On February 7, 2018, the New York Department of Financial Services issued “Guidance on Prevention of Market Manipulation and Other Wrongful Activity” imposing stringent reporting requirements of which virtual currency companies should be aware. While it is unclear how the Guidance will be enforced, the regulatory landscape for virtual currency businesses continues to become more complex.
The New York Department of Financial Services (DFS) issued Guidance on Prevention of Market Manipulation and Other Wrongful Activity (Guidance) on February 7, 2018, imposing stringent reporting requirements on companies already subject to regulatory overview and reporting to a number of other regulatory bodies such as the Securities and Exchange Commission (SEC), Commodities Futures and Trading Commission (CFTC), Financial Crimes Enforcement Network (FinCEN), the Internal Revenue Service (IRS), or the Department of Justice (DOJ). Virtual currency companies should be aware of the latest regulatory guidance within the web of often-overlapping regulatory regimes by state and federal agencies.
Guidance on Prevention of Market Manipulation and Other Wrongful Activity
On February 7, 2018, DFS issued the Guidance to all “virtual currency business entities that are either licensed under 23 NYCRR Part 200 [BitLicense] or chartered as a limited purpose trust company under the New York Banking Law” which the Guidance refers to as “VC Entities.” According to DFS, the Guidance also applies to VC Entities which hold a New York money transmitter license.
To prevent market manipulation and other wrongful activities, the Guidance emphasizes the following:
VC Entities are required to implement measures designed to effectively detect, prevent and respond to fraud, attempted fraud and similar wrongdoing; and
VC Entities must be especially vigilant about market manipulation.
The Guidance stressed that under the BitLicense requirements, VC Entities must implement effective measures to detect, prevent and respond to wrongful activities based on the specific risks that VC Entities are exposed to. The measures must include an effective implementation of a written policy that:
Identifies and assesses the full range of fraud-related and similar risk areas, including market manipulation;
Provides effective procedures and controls to protect against identified risks;
Allocates responsibility for monitoring risks; and
Provides for periodic evaluation and revision of the procedures, controls and monitoring mechanisms in order to ensure continuing effectiveness, including continuing compliance with all applicable laws and regulations.
The Guidance then highlights the following reporting requirements applicable to VC Entities. Immediately upon the discovery of any wrongdoing, a VC Entity must submit to DFS:
A report stating all pertinent details known;
A further report or reports of any material developments relating to the originally reported events;
A statement of the actions taken (or proposed to be taken) with respect to such developments; and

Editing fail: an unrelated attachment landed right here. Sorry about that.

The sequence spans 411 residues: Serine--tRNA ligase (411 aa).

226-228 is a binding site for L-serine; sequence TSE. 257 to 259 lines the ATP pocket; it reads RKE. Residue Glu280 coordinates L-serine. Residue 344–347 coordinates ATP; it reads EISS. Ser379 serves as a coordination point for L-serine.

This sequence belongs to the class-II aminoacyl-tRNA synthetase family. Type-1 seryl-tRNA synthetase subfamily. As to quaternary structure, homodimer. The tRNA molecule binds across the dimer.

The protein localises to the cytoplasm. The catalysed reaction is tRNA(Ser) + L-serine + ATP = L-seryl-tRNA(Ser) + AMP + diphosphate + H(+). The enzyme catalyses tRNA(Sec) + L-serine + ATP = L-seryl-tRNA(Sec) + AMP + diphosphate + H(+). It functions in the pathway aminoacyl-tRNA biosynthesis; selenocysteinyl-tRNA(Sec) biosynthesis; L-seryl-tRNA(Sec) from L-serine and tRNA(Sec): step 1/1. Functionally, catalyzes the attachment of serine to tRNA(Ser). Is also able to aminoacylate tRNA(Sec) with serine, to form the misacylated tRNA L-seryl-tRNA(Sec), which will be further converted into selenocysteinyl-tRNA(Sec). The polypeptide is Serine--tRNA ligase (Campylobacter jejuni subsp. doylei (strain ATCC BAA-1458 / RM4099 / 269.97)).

A statement of changes, if any, in the VC Entity’s operations that have been put in place, or are planned, in order to avoid repetition of similar events.
DFS expects that, in most cases, it will be practicable for a VC Entity to submit the first such further report of material developments, along with the previously noted statements, within 48 hours following submission of the original report of wrongdoing. Also, a VC Entity must maintain, for examination by DFS, records of each incident of wrongdoing.
However, the Guidance does not include detail as to what constitutes “discovery of any wrongdoing.” Also, an immediate report and DFS’s expectation that a “further report of material developments” should be submitted 48 hours after the immediate report imposes a fairly onerous burden, especially given the coinciding regulations and reporting requirements placed upon these same entities by other regulators such as FinCEN, the CFTC and the SEC.
In the Guidance, DFS further regulates virtual currency companies already subject to other regulatory oversight. Federal and state regulators continue to claim jurisdiction over regulating virtual currency businesses which has resulted in some confusion and regulatory overlap.
Determining whether a certain regulatory body has authority over virtual currency and related companies is largely dependent on the definition of virtual currency. A survey of various regulatory guidance, public statements, settlement agreements and legal proceedings, reveals that each interested government agency has argued for the definition of virtual currency which gives it the most regulatory authority.
The CFTC has argued that virtual currency is a commodity within its purview and has imposed significant penalties on certain market participants for engaging in virtual currency businesses without registering with the CFTC and otherwise violating the Commodities Exchange Act (CEA) and corresponding regulations. See In re Coinflip, Inc., CFTC No. 15-29, 2015 WL 5535736 (Sept. 17, 2015); In re TeraExchange LLC, CFTC No. 15-33, at 4-5, n. 3 (Sept. 25, 2015); In re BFXNA Inc. d/b/a BITFINEX, CFTC No. 16-19, 2016 WL 3137612, at *5 (June 2, 2016); see also CFTC, Customer Advisory: Beware Virtual Currency Pump-and-Dump Schemes, Feb. 15, 2018 (stating that “the CFTC maintains general anti-fraud and manipulation enforcement authority over virtual currency cash markets as a commodity in interstate commerce”).The United States District Court for the Eastern District of New York recently agreed with the CFTC, holding that “virtual currencies can be regulated by CFTC as a commodity.” CFTC v. McDonnell, et al., No. 18-cv-361, ECF No. 29 (E.D.N.Y. Mar. 6, 2018) (holding that virtual currencies “fall well-within the common definition of ‘commodity’ as well as the CEA’s definition of ‘commodities’”)(citing 7 USC § 1(a)(9)).